Atlanta’s Unique EatsOct 01, 2021 06:00AM ● By Amanda Plumb
Soul Vegetarian II (Photo: Adrienne Bruce)
Excerpted from Unique Eats and Eateries of Atlanta by Amanda Plumb. Reprinted with permission.
Pioneering the Black Vegan Movement
Fried chicken, mac ’n’ cheese, collards stewed in with a ham hock— soul food takes many forms, but you have to look far and wide to find vegan versions. Fortunately for Atlanta’s vegans, there’s Soul Veg. Soul Vegetarian, opened in 1979 by the Hebrew Israelite Community of Jerusalem, offers a wide array of vegan comfort food and fresh juices. Also known by such names as the Black Hebrew Israelites, the Black Hebrews, or Black Israelites, members believe that the key to healthy living can be found in Scripture:
“And God said, ‘Behold, I have given you every herb bearing seed, which is upon the face of all the Earth and every tree in which is the fruit of a tree yielding seed. To you it shall be for food.’” — Genesis 1:29
The Black Hebrews interpret this verse to mean that a healthy diet includes only foods with seeds, leading them to follow a vegan diet.
At the height of the movement, there were more than 25,000 Hebrew Israelites in the US. They operated their own restaurants in Chicago, Tallahassee, Cleveland, St. Louis, Atlanta, and Washington, DC. Over the years, many have closed, but both Atlanta locations, with their unique reinterpretation of Southern soul food, remain.
Sides (mac ’n’ cheese, collard greens, corn on the cob, baked potato, sweet potatoes, potato salad, broccoli, brown rice with gravy, and cornbread) are soul food staples, but the entrees (Cauliflower, Tofu, and Kalebone Twists) are uniquely Soul Veg.
You won’t find Impossible Burgers or other mass-produced meat alternatives here. Everything is made in-house, from the Garvey Burger (named for the Black-nationalist leader, Marcus Garvey) to the Kalebone (a homemade meat alternative made from the gluten in wheat flour). Each day, they offer a half-dozen or more fresh salads, including the Eggless Salad and the inexplicably addictive Carrot Salad.
For a tangy, refreshing drink, order the Royal Ginger Root, made with pineapple juice, fresh ginger, lemon juice, honey, and water.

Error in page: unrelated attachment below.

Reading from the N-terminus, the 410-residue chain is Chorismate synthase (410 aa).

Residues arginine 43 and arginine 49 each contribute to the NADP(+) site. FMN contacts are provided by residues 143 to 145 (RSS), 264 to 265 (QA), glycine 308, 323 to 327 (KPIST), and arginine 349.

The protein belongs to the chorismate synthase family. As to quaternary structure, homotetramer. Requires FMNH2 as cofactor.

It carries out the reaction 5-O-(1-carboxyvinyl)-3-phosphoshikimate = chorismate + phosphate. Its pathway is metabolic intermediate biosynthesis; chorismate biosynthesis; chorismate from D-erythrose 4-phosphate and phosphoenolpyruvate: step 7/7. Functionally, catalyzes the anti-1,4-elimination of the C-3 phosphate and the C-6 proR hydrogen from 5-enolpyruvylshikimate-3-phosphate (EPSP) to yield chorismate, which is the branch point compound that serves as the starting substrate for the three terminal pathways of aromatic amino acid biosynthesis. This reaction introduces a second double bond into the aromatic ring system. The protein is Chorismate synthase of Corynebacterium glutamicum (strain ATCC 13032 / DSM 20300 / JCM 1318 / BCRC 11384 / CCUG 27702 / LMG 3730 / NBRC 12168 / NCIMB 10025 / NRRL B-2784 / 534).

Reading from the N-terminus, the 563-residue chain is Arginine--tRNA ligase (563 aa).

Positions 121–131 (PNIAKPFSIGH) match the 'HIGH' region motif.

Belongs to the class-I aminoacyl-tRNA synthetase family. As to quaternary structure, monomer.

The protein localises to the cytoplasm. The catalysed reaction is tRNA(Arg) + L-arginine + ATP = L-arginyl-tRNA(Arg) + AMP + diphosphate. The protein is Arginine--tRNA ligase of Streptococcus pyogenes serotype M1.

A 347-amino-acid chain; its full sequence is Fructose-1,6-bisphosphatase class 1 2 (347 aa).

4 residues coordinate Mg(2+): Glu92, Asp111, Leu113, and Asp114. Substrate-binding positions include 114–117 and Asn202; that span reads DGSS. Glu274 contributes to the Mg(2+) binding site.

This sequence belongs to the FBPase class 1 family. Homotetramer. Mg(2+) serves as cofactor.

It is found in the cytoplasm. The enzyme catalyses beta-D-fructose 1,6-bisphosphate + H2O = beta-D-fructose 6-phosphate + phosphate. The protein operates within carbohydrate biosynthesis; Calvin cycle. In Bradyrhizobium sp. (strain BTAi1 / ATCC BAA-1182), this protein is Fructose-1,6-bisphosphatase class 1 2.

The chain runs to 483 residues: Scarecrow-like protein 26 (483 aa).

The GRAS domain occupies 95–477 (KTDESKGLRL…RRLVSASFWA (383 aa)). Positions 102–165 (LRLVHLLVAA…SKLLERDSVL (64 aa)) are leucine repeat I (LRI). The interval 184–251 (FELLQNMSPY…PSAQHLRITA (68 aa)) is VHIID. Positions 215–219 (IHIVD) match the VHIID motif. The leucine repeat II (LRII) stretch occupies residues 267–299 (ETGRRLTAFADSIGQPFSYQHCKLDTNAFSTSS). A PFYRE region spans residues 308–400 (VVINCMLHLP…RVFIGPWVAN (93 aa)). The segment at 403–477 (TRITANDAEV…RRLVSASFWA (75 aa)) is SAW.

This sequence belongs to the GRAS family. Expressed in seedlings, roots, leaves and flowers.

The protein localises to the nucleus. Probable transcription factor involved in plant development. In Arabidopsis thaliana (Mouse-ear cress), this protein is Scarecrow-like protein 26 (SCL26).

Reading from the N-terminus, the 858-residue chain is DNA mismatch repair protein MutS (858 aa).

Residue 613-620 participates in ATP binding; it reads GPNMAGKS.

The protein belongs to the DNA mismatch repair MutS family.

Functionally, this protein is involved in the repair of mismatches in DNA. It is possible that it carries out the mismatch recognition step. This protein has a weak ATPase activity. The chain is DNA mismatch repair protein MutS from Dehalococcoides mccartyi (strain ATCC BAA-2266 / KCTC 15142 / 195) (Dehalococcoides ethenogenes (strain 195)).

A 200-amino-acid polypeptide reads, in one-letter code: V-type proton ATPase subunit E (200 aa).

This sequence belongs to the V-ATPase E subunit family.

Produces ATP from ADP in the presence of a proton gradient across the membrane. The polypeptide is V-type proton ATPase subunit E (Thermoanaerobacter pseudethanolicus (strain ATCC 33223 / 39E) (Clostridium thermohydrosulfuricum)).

For dessert, vegans and nonvegans alike can’t resist a scoop of Soul Veg’s coconut- and soy-based “Ice Kream.” Pints are available to take home.
Today, there are approximately 5,000 Hebrew Israelites around the world. Most live in Israel, but the 75 who call Atlanta home continue to provide homemade vegan soul food at locations in the West End and Poncey Highlands.
Soul Vegetarian is located in Poncey-Highland and the West End of Atlanta. More info at soulvegsouth.net.
R. THOMAS DELUXE GRILL
The Quirkiest Spot in Buckhead
R. Thomas’s pink-and-green-striped, tent-lined walls and its colorful folk art seem out of place among the cookie-cutter strip malls along Peachtree. But that’s just the first impression—it gets weirder. Before they reach the door, guests are greeted by cockatoos Peaches and Cream and their feathered friends.
In the 1970s, Richard Bruce Thomas (aka “R. Thomas”) was the number-two guy at KFC, second only to the Colonel himself. In 1979, he left to cofound Bojangles, another giant in the fast-food universe. When he sold the business in 1984, he wasn’t quite sure what to do with himself, so he traveled the US.
In San Francisco, he stumbled upon Hamburger Mary’s, a funky, flamboyant burger joint, which inspired him to create his own quirky burger place in Greenville, South Carolina. This first iteration of R. Thomas didn’t survive, and a year later Thomas moved to Atlanta and opened the existing restaurant.
The original menu was handwritten and featured illustrations of every dish. Some menu items (pineapple and vanilla ice cream, served in a cantaloupe, for example) have been retired, while new additions (such as Creole Shrimp Bowl and Mediterranean Bowl) are constantly being added.
In the 1990s, R. had a wake-up call when his new friend healthy- lifestyle evangelist, Donna Gates told him, “You know, you’ve poisoned more people in America than drugs have.” R. changed his diet and added vegan and raw dishes to the menu.
One night in the late ’80s, R. lost the keys to the restaurant. Rather than call a locksmith, he persuaded some staff members to stay the night with him. That evening he discovered that there were people out at all hours looking for someplace to eat. R. Thomas has been open 24 hours a day ever since, creating a popular late-night hangout and attracting all sorts, including a psychic who set up shop at a corner table and told fortunes into the wee hours.
R. received his first parrot, Sparkles, as an egg when he was a lad. Although Sparkles retired to his daughter’s house after R. passed in 2017, a menagerie of birds continues to welcome guests. Keep an eye out for Tommy, found in an abandoned building slated for demolition; he has a thing for blondes. And Charlie, the Amazon parrot with a “fowl” mouth, isn’t afraid to show off his French before the Sunday morning church crowd. ❧
R. Thomas Deluxe Grill is located at 1812 Peachtree St. NW, Atlanta. More info at rthomasdeluxegrill.net.
Author Amanda Plumb is the co-founder of Chow Club Atlanta, a monthly underground restaurant showcasing the talents of local home cooks with international roots. Unique Eats and Eateries of Atlanta can be purchased at UniqueEatsATL.com.